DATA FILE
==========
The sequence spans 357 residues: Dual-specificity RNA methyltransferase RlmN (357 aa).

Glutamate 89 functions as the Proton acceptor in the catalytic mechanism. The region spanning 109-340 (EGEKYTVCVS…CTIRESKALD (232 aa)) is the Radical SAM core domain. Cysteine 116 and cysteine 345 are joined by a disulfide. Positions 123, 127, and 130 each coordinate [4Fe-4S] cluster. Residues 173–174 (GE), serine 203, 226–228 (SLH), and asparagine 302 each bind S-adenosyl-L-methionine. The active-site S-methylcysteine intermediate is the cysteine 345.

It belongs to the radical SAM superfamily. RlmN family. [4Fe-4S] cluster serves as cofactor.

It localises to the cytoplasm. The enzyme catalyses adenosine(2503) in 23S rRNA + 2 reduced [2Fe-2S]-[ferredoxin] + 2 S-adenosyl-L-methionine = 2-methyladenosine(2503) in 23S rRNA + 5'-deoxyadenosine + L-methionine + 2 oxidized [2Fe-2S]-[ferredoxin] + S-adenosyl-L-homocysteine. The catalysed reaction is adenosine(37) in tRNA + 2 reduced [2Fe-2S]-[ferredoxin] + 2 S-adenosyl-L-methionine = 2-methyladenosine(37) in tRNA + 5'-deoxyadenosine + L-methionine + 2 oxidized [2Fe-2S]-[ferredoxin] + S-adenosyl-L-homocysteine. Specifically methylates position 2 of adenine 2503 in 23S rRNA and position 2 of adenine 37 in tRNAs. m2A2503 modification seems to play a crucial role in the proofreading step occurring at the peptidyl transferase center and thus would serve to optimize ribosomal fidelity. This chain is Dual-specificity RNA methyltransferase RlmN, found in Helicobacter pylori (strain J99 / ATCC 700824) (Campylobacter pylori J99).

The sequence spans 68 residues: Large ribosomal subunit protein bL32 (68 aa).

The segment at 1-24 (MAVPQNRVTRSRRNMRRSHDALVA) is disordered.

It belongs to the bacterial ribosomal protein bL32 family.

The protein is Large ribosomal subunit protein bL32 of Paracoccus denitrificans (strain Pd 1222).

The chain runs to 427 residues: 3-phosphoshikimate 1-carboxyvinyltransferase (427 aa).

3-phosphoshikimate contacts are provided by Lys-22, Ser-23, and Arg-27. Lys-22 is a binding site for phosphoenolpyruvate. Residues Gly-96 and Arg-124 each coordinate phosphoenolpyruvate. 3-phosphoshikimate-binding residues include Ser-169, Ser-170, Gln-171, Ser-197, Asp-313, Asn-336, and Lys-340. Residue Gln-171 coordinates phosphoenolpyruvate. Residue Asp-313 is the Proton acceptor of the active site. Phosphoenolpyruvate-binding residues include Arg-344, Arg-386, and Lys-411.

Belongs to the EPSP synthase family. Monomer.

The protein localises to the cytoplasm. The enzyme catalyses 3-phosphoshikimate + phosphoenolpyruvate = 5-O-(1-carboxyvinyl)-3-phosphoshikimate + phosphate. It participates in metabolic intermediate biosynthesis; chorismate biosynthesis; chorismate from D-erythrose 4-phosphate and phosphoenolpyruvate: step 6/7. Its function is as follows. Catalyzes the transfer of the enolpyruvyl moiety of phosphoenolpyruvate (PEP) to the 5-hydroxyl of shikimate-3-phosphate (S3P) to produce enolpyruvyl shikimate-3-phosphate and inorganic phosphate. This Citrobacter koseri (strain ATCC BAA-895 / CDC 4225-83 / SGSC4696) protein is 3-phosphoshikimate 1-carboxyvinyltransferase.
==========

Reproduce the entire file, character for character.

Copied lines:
The sequence spans 357 residues: Dual-specificity RNA methyltransferase RlmN (357 aa).

Glutamate 89 functions as the Proton acceptor in the catalytic mechanism. The region spanning 109-340 (EGEKYTVCVS…CTIRESKALD (232 aa)) is the Radical SAM core domain. Cysteine 116 and cysteine 345 are joined by a disulfide. Positions 123, 127, and 130 each coordinate [4Fe-4S] cluster. Residues 173–174 (GE), serine 203, 226–228 (SLH), and asparagine 302 each bind S-adenosyl-L-methionine. The active-site S-methylcysteine intermediate is the cysteine 345.

It belongs to the radical SAM superfamily. RlmN family. [4Fe-4S] cluster serves as cofactor.

It localises to the cytoplasm. The enzyme catalyses adenosine(2503) in 23S rRNA + 2 reduced [2Fe-2S]-[ferredoxin] + 2 S-adenosyl-L-methionine = 2-methyladenosine(2503) in 23S rRNA + 5'-deoxyadenosine + L-methionine + 2 oxidized [2Fe-2S]-[ferredoxin] + S-adenosyl-L-homocysteine. The catalysed reaction is adenosine(37) in tRNA + 2 reduced [2Fe-2S]-[ferredoxin] + 2 S-adenosyl-L-methionine = 2-methyladenosine(37) in tRNA + 5'-deoxyadenosine + L-methionine + 2 oxidized [2Fe-2S]-[ferredoxin] + S-adenosyl-L-homocysteine. Specifically methylates position 2 of adenine 2503 in 23S rRNA and position 2 of adenine 37 in tRNAs. m2A2503 modification seems to play a crucial role in the proofreading step occurring at the peptidyl transferase center and thus would serve to optimize ribosomal fidelity. This chain is Dual-specificity RNA methyltransferase RlmN, found in Helicobacter pylori (strain J99 / ATCC 700824) (Campylobacter pylori J99).

The sequence spans 68 residues: Large ribosomal subunit protein bL32 (68 aa).

The segment at 1-24 (MAVPQNRVTRSRRNMRRSHDALVA) is disordered.

It belongs to the bacterial ribosomal protein bL32 family.

The protein is Large ribosomal subunit protein bL32 of Paracoccus denitrificans (strain Pd 1222).

The chain runs to 427 residues: 3-phosphoshikimate 1-carboxyvinyltransferase (427 aa).

3-phosphoshikimate contacts are provided by Lys-22, Ser-23, and Arg-27. Lys-22 is a binding site for phosphoenolpyruvate. Residues Gly-96 and Arg-124 each coordinate phosphoenolpyruvate. 3-phosphoshikimate-binding residues include Ser-169, Ser-170, Gln-171, Ser-197, Asp-313, Asn-336, and Lys-340. Residue Gln-171 coordinates phosphoenolpyruvate. Residue Asp-313 is the Proton acceptor of the active site. Phosphoenolpyruvate-binding residues include Arg-344, Arg-386, and Lys-411.

Belongs to the EPSP synthase family. Monomer.

The protein localises to the cytoplasm. The enzyme catalyses 3-phosphoshikimate + phosphoenolpyruvate = 5-O-(1-carboxyvinyl)-3-phosphoshikimate + phosphate. It participates in metabolic intermediate biosynthesis; chorismate biosynthesis; chorismate from D-erythrose 4-phosphate and phosphoenolpyruvate: step 6/7. Its function is as follows. Catalyzes the transfer of the enolpyruvyl moiety of phosphoenolpyruvate (PEP) to the 5-hydroxyl of shikimate-3-phosphate (S3P) to produce enolpyruvyl shikimate-3-phosphate and inorganic phosphate. This Citrobacter koseri (strain ATCC BAA-895 / CDC 4225-83 / SGSC4696) protein is 3-phosphoshikimate 1-carboxyvinyltransferase.